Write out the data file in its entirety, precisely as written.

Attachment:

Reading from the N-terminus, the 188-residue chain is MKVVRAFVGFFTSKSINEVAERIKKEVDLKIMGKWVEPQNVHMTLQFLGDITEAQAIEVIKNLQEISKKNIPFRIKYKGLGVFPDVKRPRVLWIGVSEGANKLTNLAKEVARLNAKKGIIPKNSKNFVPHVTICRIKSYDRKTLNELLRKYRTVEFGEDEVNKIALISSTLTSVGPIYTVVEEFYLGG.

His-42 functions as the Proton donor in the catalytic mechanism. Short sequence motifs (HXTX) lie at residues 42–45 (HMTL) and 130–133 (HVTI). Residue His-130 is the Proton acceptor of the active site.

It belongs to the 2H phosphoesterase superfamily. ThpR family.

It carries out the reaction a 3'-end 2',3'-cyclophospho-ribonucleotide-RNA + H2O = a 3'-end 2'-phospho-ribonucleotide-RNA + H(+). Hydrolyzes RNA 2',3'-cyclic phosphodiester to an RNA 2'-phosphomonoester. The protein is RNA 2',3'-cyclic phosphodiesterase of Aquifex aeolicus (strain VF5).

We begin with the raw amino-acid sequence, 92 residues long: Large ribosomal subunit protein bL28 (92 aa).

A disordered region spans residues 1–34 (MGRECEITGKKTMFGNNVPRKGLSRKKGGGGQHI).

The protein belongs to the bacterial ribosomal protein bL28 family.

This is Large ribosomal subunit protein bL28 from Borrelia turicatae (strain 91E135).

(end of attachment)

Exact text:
Reading from the N-terminus, the 188-residue chain is MKVVRAFVGFFTSKSINEVAERIKKEVDLKIMGKWVEPQNVHMTLQFLGDITEAQAIEVIKNLQEISKKNIPFRIKYKGLGVFPDVKRPRVLWIGVSEGANKLTNLAKEVARLNAKKGIIPKNSKNFVPHVTICRIKSYDRKTLNELLRKYRTVEFGEDEVNKIALISSTLTSVGPIYTVVEEFYLGG.

His-42 functions as the Proton donor in the catalytic mechanism. Short sequence motifs (HXTX) lie at residues 42–45 (HMTL) and 130–133 (HVTI). Residue His-130 is the Proton acceptor of the active site.

It belongs to the 2H phosphoesterase superfamily. ThpR family.

It carries out the reaction a 3'-end 2',3'-cyclophospho-ribonucleotide-RNA + H2O = a 3'-end 2'-phospho-ribonucleotide-RNA + H(+). Hydrolyzes RNA 2',3'-cyclic phosphodiester to an RNA 2'-phosphomonoester. The protein is RNA 2',3'-cyclic phosphodiesterase of Aquifex aeolicus (strain VF5).

We begin with the raw amino-acid sequence, 92 residues long: Large ribosomal subunit protein bL28 (92 aa).

A disordered region spans residues 1–34 (MGRECEITGKKTMFGNNVPRKGLSRKKGGGGQHI).

The protein belongs to the bacterial ribosomal protein bL28 family.

This is Large ribosomal subunit protein bL28 from Borrelia turicatae (strain 91E135).